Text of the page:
Cross-border heart ops to continue to cut Welsh backlog
Some heart patients in Wales will continue to be sent to England for surgery in a bid to cut waiting lists.
Cardiac patients are supposed to be seen within six months, but the Welsh NHS has not met that target for more than two years.
A report commissioned by the health minister said the service was still struggling but health boards had a "stronger focus" on easing delays.
Some patients will continue to be treated in England into 2015.
The report was ordered by Health Minister Mark Drakeford to tackle heart disease, a major killer in Wales.
Concerns about waiting times for heart patients emerged a year ago.
There was a rise in deaths of patients waiting for cardiac treatment at hospitals in Cardiff and Swansea while the Royal College of Surgeons warned of its concerns and that the situation was "dangerous".
Ninety-nine patients had died over five years waiting for surgery at either the University Hospital of Wales, Cardiff, or Morriston Hospital, Swansea.
To combat the problem, around 80 patients from Wales were sent for treatment in England in an agreement announced in February.
The report found the number of coronary heart disease cases in Wales are falling, but more than 4,300 people a year are still dying from it.
It said the NHS and health boards were working to help the most urgent patients and to cut waiting times "significantly".
It added, despite some improvements, there are big differences between health boards in how long patients have to wait for a diagnostic electrocardiogram (ECG).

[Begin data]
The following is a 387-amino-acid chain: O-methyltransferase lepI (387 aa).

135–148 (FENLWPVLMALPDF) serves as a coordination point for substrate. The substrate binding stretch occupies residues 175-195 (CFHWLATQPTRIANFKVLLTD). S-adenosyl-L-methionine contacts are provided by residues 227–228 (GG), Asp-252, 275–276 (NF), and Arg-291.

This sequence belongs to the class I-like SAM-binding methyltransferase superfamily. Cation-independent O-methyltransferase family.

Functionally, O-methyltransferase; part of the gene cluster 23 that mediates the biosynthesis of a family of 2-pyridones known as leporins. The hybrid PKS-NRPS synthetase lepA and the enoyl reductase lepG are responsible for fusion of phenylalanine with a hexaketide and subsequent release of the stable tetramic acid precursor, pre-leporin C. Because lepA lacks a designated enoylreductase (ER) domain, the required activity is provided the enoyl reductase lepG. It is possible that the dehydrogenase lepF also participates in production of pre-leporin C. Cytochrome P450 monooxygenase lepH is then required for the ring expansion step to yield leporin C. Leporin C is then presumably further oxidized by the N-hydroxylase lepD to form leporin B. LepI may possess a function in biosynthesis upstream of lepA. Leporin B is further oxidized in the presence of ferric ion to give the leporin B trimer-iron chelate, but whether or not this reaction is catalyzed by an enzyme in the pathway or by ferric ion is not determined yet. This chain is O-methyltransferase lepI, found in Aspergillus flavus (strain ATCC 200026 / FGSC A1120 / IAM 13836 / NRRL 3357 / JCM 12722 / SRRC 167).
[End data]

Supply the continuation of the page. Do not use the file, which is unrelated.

In the Cardiff and Vale area, 100% of patients had access to one within eight weeks, but more than half of Aneurin Bevan health board patients waited longer.HEART HIGHLIGHTS:
- In Wales in 2012-13, 125,567 people had coronary heart disease, down 8,040 since 2006-07
- Heart disease was responsible for more than 4,300 deaths - 14% - of all deaths
- Death rates in the most deprived areas are almost a third higher than in the least deprived areas
- Up to 97% of adults aged between 35 and 74 survive following a hospital admission for a heart attack
Source: Together for Health - Heart Disease Delivery Plan, Annual Report 2014
Better detection and tackling unhealthy lifestyles had helped, said the report which flagged up a programme run by west Wales health board Hywel Dda.
The scheme has helped more than 1,000 people in the workplace at risk of heart disease in Carmarthenshire, Ceredigion and Pembrokeshire.
It found 77% had weight issues, 33% had high blood pressure, a quarter were given lifestyle and diet support and 18% were referred to GPs.
Mr Drakeford said there had been "significant progress" but more could be done.
"We will continue to invest in services, improve early diagnosis and prevent the causes of the disease, including cutting smoking levels and encouraging people to adopt healthier lifestyles," he added.
Meanwhile, Mr Drakeford has announced that extra forms of treatment for heart attack patients will be available in north Wales patients from early 2015.
Primary Percutaneous Coronary Intervention (PPCI) - more commonly known as angioplasty - is a non-surgical procedure used to treat narrowed (stenotic) coronary arteries.
Currently, patients have to travel to Chester or Liverpool for angioplasty and cardiac angiography.
He made the announcement on a tour of the new North Wales Cardiac Centre at Glan Clwyd hospital which will open to the public on 4 August.